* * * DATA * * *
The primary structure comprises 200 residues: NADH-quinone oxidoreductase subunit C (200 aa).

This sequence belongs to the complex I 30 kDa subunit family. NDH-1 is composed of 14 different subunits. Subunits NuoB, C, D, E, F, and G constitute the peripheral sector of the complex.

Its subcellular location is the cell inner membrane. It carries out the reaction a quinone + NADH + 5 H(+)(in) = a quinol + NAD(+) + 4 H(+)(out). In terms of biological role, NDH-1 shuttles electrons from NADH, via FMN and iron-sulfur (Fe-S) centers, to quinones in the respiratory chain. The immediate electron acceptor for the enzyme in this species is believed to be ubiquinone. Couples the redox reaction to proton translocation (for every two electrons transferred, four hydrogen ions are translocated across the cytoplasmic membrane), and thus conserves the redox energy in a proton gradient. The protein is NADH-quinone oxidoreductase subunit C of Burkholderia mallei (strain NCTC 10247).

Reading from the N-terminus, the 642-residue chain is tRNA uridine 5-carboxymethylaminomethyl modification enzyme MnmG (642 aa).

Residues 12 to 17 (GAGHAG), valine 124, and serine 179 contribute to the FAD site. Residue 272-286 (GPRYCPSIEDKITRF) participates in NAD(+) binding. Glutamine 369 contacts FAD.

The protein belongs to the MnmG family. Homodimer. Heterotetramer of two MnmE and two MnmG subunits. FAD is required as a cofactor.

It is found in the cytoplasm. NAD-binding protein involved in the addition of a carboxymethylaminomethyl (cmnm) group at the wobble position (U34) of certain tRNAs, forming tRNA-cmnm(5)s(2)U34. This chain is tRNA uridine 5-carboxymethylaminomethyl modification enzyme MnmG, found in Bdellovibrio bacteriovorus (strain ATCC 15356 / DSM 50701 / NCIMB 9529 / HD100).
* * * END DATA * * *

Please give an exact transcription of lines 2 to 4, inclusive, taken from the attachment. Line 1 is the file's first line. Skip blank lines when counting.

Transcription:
This sequence belongs to the complex I 30 kDa subunit family. NDH-1 is composed of 14 different subunits. Subunits NuoB, C, D, E, F, and G constitute the peripheral sector of the complex.

Its subcellular location is the cell inner membrane. It carries out the reaction a quinone + NADH + 5 H(+)(in) = a quinol + NAD(+) + 4 H(+)(out). In terms of biological role, NDH-1 shuttles electrons from NADH, via FMN and iron-sulfur (Fe-S) centers, to quinones in the respiratory chain. The immediate electron acceptor for the enzyme in this species is believed to be ubiquinone. Couples the redox reaction to proton translocation (for every two electrons transferred, four hydrogen ions are translocated across the cytoplasmic membrane), and thus conserves the redox energy in a proton gradient. The protein is NADH-quinone oxidoreductase subunit C of Burkholderia mallei (strain NCTC 10247).

Reading from the N-terminus, the 642-residue chain is tRNA uridine 5-carboxymethylaminomethyl modification enzyme MnmG (642 aa).